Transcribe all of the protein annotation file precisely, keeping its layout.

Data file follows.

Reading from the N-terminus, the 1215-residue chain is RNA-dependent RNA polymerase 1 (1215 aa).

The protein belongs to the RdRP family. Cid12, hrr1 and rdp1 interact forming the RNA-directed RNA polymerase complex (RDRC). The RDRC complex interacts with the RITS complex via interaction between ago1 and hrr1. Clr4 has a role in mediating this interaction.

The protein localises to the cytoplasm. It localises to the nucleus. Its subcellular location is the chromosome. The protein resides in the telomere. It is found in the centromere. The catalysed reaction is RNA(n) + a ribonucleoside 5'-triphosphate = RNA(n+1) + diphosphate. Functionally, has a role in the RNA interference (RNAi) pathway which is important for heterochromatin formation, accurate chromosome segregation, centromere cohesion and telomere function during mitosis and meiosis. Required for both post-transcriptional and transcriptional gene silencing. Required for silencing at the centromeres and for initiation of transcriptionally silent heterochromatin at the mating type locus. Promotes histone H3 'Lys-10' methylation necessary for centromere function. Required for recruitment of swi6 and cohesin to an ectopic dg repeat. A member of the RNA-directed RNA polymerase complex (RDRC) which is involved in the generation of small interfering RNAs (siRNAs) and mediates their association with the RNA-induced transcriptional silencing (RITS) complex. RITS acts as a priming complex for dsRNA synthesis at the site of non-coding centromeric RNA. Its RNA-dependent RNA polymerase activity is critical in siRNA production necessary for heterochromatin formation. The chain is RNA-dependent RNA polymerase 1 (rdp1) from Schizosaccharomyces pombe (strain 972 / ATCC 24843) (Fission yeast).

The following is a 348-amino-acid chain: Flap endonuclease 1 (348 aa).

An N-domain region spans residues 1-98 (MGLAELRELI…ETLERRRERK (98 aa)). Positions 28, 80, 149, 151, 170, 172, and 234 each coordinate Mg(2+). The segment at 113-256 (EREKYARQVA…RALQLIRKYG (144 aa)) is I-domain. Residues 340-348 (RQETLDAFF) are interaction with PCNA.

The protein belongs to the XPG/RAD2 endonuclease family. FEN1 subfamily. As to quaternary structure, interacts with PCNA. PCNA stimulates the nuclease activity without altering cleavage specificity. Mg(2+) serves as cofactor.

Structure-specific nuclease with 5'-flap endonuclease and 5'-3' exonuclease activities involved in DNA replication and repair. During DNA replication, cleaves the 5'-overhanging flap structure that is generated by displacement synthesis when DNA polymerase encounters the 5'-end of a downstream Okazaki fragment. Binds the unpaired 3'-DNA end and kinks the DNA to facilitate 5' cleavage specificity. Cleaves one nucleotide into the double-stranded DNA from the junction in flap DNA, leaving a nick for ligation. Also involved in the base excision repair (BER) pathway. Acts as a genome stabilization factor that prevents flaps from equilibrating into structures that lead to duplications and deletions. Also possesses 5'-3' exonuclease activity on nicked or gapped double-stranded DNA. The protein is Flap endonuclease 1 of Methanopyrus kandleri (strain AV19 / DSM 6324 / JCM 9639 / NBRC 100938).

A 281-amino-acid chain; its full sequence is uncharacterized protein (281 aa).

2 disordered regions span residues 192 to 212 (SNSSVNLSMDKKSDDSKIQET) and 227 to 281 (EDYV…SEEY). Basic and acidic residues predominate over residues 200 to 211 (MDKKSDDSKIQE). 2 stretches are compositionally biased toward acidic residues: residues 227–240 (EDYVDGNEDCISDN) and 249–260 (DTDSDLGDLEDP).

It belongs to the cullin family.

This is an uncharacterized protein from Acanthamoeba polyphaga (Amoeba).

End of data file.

Reading from the N-terminus, the 1215-residue chain is RNA-dependent RNA polymerase 1 (1215 aa).

The protein belongs to the RdRP family. Cid12, hrr1 and rdp1 interact forming the RNA-directed RNA polymerase complex (RDRC). The RDRC complex interacts with the RITS complex via interaction between ago1 and hrr1. Clr4 has a role in mediating this interaction.

The protein localises to the cytoplasm. It localises to the nucleus. Its subcellular location is the chromosome. The protein resides in the telomere. It is found in the centromere. The catalysed reaction is RNA(n) + a ribonucleoside 5'-triphosphate = RNA(n+1) + diphosphate. Functionally, has a role in the RNA interference (RNAi) pathway which is important for heterochromatin formation, accurate chromosome segregation, centromere cohesion and telomere function during mitosis and meiosis. Required for both post-transcriptional and transcriptional gene silencing. Required for silencing at the centromeres and for initiation of transcriptionally silent heterochromatin at the mating type locus. Promotes histone H3 'Lys-10' methylation necessary for centromere function. Required for recruitment of swi6 and cohesin to an ectopic dg repeat. A member of the RNA-directed RNA polymerase complex (RDRC) which is involved in the generation of small interfering RNAs (siRNAs) and mediates their association with the RNA-induced transcriptional silencing (RITS) complex. RITS acts as a priming complex for dsRNA synthesis at the site of non-coding centromeric RNA. Its RNA-dependent RNA polymerase activity is critical in siRNA production necessary for heterochromatin formation. The chain is RNA-dependent RNA polymerase 1 (rdp1) from Schizosaccharomyces pombe (strain 972 / ATCC 24843) (Fission yeast).

The following is a 348-amino-acid chain: Flap endonuclease 1 (348 aa).

An N-domain region spans residues 1-98 (MGLAELRELI…ETLERRRERK (98 aa)). Positions 28, 80, 149, 151, 170, 172, and 234 each coordinate Mg(2+). The segment at 113-256 (EREKYARQVA…RALQLIRKYG (144 aa)) is I-domain. Residues 340-348 (RQETLDAFF) are interaction with PCNA.

The protein belongs to the XPG/RAD2 endonuclease family. FEN1 subfamily. As to quaternary structure, interacts with PCNA. PCNA stimulates the nuclease activity without altering cleavage specificity. Mg(2+) serves as cofactor.

Structure-specific nuclease with 5'-flap endonuclease and 5'-3' exonuclease activities involved in DNA replication and repair. During DNA replication, cleaves the 5'-overhanging flap structure that is generated by displacement synthesis when DNA polymerase encounters the 5'-end of a downstream Okazaki fragment. Binds the unpaired 3'-DNA end and kinks the DNA to facilitate 5' cleavage specificity. Cleaves one nucleotide into the double-stranded DNA from the junction in flap DNA, leaving a nick for ligation. Also involved in the base excision repair (BER) pathway. Acts as a genome stabilization factor that prevents flaps from equilibrating into structures that lead to duplications and deletions. Also possesses 5'-3' exonuclease activity on nicked or gapped double-stranded DNA. The protein is Flap endonuclease 1 of Methanopyrus kandleri (strain AV19 / DSM 6324 / JCM 9639 / NBRC 100938).

A 281-amino-acid chain; its full sequence is uncharacterized protein (281 aa).

2 disordered regions span residues 192 to 212 (SNSSVNLSMDKKSDDSKIQET) and 227 to 281 (EDYV…SEEY). Basic and acidic residues predominate over residues 200 to 211 (MDKKSDDSKIQE). 2 stretches are compositionally biased toward acidic residues: residues 227–240 (EDYVDGNEDCISDN) and 249–260 (DTDSDLGDLEDP).

It belongs to the cullin family.

This is an uncharacterized protein from Acanthamoeba polyphaga (Amoeba).